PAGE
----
by Lauren Krupar
Cuyahoga Falls -- City Councilmembers rejected 10-1 what would have been the city's first green development May 14.
Council President Don Walters (D-6) said he and his colleagues had to be "very careful" about setting a precedent.
"This green development is uncharted waters," Walters said. "We have to be very careful with this first development."
While Councilmember Mary Ellen Pyke (R-2) said she was in favor of a green development, she said the density was too much.
"A green development would be a jewel in Cuyahoga Falls and would be an accomplishment that would be the envy of neighboring communities, communities around the state and those in surrounding states," Pyke said. "I cannot support a project that provides this kind of density."
Heritage Ridge was set to include 110 homes on an 85-acre area off Quick Road near Woodridge High School.
Robert Benjamin, vice president and director of real estate for Heritage Development Co., the developers of the proposed subdivision, said the vote against the plans was a "real disappointment" and added the company needs to "regroup" before deciding what to do next.
"The administration and City Council have led me down the wrong path here," Benjamin said. "I think we've been completely misled."
Councilmember Doug Flinn (R-4) was the sole vote in favor of the development and regulatory plans.
"I believe that it was the right thing to do," Flinn said, explaining that approving the plans would have allowed developers to present a revised plan sooner than a negative vote does.
Now, Flinn said, developers must propose a project that is "substantially different" or show new facts were discovered about the property before a proposal could come before planning commission.
About the proposal
The vote comes after more than a year of discussion between city officials and developers Heritage Development. According to the plans, the 110 homes would be built on 35.3 acres with approximately 49 acres preserved as green space.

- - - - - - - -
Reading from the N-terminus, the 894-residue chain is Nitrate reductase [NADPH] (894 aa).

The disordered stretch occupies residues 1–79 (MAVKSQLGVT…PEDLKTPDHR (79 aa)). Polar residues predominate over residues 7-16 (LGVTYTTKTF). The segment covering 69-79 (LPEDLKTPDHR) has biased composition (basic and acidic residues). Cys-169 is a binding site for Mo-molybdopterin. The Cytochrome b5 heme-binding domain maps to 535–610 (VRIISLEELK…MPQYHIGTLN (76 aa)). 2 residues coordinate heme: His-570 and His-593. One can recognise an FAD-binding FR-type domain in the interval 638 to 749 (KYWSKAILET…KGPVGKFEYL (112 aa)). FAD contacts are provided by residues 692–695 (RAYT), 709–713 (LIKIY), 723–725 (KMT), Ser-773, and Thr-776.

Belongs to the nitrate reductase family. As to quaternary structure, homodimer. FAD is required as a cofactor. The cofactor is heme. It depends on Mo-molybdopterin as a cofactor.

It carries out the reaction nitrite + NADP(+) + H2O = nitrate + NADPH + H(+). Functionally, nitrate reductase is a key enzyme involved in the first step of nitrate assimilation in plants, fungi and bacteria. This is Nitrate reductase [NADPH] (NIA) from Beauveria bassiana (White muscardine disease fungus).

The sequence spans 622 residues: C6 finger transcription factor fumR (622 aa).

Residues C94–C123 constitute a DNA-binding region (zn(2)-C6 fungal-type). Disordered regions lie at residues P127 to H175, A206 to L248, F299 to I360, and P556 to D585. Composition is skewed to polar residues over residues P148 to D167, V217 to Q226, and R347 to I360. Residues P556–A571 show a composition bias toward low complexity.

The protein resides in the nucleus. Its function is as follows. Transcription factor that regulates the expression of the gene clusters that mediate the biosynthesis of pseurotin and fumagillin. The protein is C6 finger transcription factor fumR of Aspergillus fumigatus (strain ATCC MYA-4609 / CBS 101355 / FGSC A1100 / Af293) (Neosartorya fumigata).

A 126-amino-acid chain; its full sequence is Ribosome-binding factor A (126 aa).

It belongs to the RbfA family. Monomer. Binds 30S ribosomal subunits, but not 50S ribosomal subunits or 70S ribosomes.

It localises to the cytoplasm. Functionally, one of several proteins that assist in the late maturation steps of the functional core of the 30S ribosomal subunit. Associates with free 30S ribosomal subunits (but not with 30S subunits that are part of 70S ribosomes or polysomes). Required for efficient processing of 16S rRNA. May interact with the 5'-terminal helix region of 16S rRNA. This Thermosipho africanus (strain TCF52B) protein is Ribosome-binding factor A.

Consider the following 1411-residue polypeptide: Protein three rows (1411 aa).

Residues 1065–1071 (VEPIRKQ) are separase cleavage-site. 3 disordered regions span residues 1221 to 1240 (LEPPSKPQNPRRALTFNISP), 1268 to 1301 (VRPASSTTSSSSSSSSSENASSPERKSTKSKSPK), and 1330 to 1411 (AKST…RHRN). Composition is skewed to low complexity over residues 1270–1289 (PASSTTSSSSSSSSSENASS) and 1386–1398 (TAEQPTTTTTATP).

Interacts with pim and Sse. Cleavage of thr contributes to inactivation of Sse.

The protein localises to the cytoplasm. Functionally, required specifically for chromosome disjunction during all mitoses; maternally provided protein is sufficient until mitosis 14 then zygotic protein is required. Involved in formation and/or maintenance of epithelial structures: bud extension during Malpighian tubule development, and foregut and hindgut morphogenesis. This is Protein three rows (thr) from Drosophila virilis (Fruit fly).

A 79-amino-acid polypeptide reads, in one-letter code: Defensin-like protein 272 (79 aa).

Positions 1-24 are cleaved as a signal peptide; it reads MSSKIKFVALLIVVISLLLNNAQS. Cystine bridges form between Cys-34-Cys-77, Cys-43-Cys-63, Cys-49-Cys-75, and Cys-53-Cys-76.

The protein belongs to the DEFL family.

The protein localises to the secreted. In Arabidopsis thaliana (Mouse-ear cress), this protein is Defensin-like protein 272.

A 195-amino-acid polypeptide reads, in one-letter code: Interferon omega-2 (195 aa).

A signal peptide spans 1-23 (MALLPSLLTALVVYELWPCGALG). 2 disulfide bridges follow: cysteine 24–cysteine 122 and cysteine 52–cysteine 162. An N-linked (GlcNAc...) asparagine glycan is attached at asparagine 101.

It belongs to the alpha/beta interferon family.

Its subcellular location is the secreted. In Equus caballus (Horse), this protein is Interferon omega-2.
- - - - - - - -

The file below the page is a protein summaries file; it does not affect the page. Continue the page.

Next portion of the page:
The development would have been the first built using a green overlay district, one of several overlay districts allowed in the city's planning and development code. A green overlay increases a parcel's base zoning in exchange for using green development practices or preserving natural features.
According to the planning commission's recommendation, to build 110 homes, the developers would have constructed the homes using five-star green development practices while the project would be rated at the three-star level. Both star levels are the highest for their category, planners said.
Developers had requested to build three-star level homes at the previous meeting, lowering the density to approximately 96 homes.
"I understand the developer thought it was their option that the whole [energy star] chart was approved [by planning commission], but that wasn't the case," Walters said.
The star levels were created by the planning department based on green practices used in the Pacific Northwest, city planners said.
Green developments also use conservation elements, city planners said.
Residents of the area -- which is zoned R-1 or one home per every 1.5 acre -- objected to the density of the proposed development and the problems the additional population might cause on Quick Road and for the Woodridge Local School District.
Dr. Jeff Graham, the superintendent of the Woodridge District, said he was concerned about the possible increase in student enrollment and the potential increase in the rate of development in the area.
The increase in traffic volume was another concern, added Graham.
"Everybody's going to work at the same time our students are coming to school," said Graham. "It's pretty crowded here now."
Even without the development, Graham noted there will be a 20 percent increase in student enrollment at the high school for the 2007-08 school year.
"I'm glad City Council looked at it as in-depth as they did. I feel confident they made a very well-informed decision," said Graham.